The Scotsman
Italian programme at Aldeburgh Festival, 9/6/07
EXAUDI – 12 musically superb and technically accomplished singers, 4 women and 8 men, directed by James Weeks – first set a contemplative mood by singing plainchant. This was followed by Three Tenebrae Responsories by Gesualdo, the aristocratic composer of intensely chromatic vocal works…EXAUDI’s performances here were luminous and haunting. They captured the murky mood of the music, which, in the reverberant acoustics of the beautiful church, dating partly from Norman times, had a hallucinatory effect. Luigi Nono’s astringently beautiful Sarà Dolce Tacere (1960) concluded the program. Do all the singers in EXAUDI have perfect pitch? I doubt it. Yet how else to explain that they were able to find and hold the pitches during the skittish, leaping passages of this complex 12-tone score?
New York Times
In the afternoon the EXAUDI Vocal Ensemble returned to Orford Church, scene of their triumph at last year's festival. Following the Italian theme, they sang Gesualdo and Monteverdi, and then jumped feet first into the 20th century with pieces of mind-bending complexity by Sciarrino, Castiglioni, Scelsi and Nono. This is music that few people are likely to hear more than once, but if that one time is a performance by EXAUDI they are not likely to forget it. Where else are there sopranos like these, guaranteed to hit the notes other choral singers cannot reach?
The Financial Times
Spitalfields Winter Festival, 18/12/06
This Spitalfields Winter Festival concert kicked off with Tallis polyphony at its most exultant in the 20-minute Gaude gloriosa Dei mater. Four hundred years and one hour later, we ended with a cough — the final notated sound in the panoply of siren cries, shouting, whistling, and glissandi that make up the angry, fearsome Xenakis score Nuits, dedicated to political prisoners. To successfully combine both stylistic extremes in the same concert takes stamina, skill, bravery and cheek. No problem for EXAUDI: James Weeks’s young vocal ensemble, 12-strong in this manifestation, has never sought the easy life. A different aural jolt arrived with the selection from Michael Finnissy’s Seven Sacred Motets of 1991. We usually think of Finnissy as a fiendish creator of barbed-wire jungles; yet, driven by his faith, he stripped himself down in these marvellous pieces to several florid vocal lines arching over insistent drones. Music of contemplation, this; but music with teeth and sinews. EXAUDI easily found the eloquence and beauty in what on the page might seem spare, even arid. It was all over, without an interval, inside of 70 minutes. If only more concerts were like this: focused, no fat, risky and brilliant.
The Times
Michael Finnissy at 60, 23/8/06
EXAUDI's concert was a real highlight in a weekend of extraordinary performances. Rather than simply being a pastiche of sacred modal music Finnissy completely inhabits this sound world, and you do not have to share the composer’s faith to recognise the conviction in the music. On the evidence of this concert there cannot be many vocal ensembles around who can touch Exaudi.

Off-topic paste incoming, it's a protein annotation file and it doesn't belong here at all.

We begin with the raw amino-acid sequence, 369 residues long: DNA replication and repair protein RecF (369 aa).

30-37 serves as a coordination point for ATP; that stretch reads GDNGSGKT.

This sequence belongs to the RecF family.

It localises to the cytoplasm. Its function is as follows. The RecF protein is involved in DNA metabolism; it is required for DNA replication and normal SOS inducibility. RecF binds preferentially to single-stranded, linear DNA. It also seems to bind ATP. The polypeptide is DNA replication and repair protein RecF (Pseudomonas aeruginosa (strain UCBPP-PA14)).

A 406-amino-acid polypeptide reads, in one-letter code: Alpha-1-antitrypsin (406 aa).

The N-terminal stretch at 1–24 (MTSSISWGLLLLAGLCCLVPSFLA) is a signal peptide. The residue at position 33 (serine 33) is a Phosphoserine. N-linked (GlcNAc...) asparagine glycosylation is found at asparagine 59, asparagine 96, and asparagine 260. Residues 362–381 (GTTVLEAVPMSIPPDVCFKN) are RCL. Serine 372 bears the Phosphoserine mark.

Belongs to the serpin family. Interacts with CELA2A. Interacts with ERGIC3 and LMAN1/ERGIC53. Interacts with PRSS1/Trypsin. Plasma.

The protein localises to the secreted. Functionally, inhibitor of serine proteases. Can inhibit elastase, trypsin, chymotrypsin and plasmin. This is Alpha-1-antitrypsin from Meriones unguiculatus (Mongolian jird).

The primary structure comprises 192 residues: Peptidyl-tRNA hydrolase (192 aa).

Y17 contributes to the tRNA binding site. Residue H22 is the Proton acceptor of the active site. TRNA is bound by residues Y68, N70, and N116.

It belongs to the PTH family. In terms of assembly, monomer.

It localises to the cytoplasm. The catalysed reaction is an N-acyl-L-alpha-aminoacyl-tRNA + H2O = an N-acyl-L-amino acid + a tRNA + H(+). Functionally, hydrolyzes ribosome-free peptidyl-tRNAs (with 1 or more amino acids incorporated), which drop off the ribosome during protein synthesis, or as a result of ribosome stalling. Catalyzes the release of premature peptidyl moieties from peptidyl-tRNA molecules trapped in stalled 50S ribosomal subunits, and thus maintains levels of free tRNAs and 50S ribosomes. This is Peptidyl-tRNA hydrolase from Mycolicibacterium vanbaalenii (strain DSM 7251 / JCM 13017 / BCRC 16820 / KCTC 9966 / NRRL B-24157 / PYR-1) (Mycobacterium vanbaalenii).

New Notes
Ferneyhough Portrait, Aldeburgh Festival, 11/6/06
There are some performances that you know will be etched on your memory forever, such is their intensity and power. The EXAUDI Vocal Ensemble, a group of young singers conducted by their founder James Weeks, sang Brian Ferneyhough's 1969 Missa Brevis with thrilling commitment and immediacy, revealing this masterpiece of modernism to be among the great settings of these archetypal texts. As with all of Ferneyhough's music, the Missa Brevis teems with complexity and extremity: words were pulverised into syllables or atomised into screams and whispers. The Gloria ended with an existential shout and the Kyrie began with a vision of a musical abyss, the basses at the bottom of their register and the sopranos attempting to scale stratospheric heights. But Weeks and the EXAUDI singers somehow alchemised all this ferocious technical difficulty into music of shattering directness. The terrifying textures of the music created a sense of awe and wonder: by throwing out traditional ideas about how these texts should be put to music, Ferneyhough's piece created its own kind of transcendence. The final seconds of the work were astonishing, as one of the sopranos held an impossibly high note for an unfeasibly long time. It was a moment that symbolised the transfiguring power of this "short mass".
The Guardian
As for [Ferneyhough’s] Missa Brevis (1969), the chamber choir EXAUDI’s superconfident rendering under James Weeks at Orford Church was a bang-smash hit and left me feeling that this wildly uninhibited but cannily calculated work is as much a 1960s icon as Stockhausen’s vocal Stimmung from the previous year.
The Sunday Times
What looked in advance a heavy-duty programme of music ancient and modern – rapt unaccompanied choral works by Obrecht and Ockeghem alongside ferociously aggressive new pieces by Brian Ferneyhough – went exactly as one might have expected until the last 20 minutes. That was when the EXAUDI Vocal Ensemble launched themselves into Ferneyhough’s jaw-droppingly difficult Missa Brevis. As individual voices sparred with each other in complex combative groups and sopranos soared to stratospheric heights that one would have thought out of human reach, the adrenalin level reached fever pitch – and not just for the audience.
The Financial Times
If Irvine Arditti’s feverish playing of [Ferneyhough's] Unsichtbare Farben was gobsmacking, EXAUDI’s performance of the impossibly difficult and wonderfully effective Missa Brevis took the breath away.
Classical Music Magazine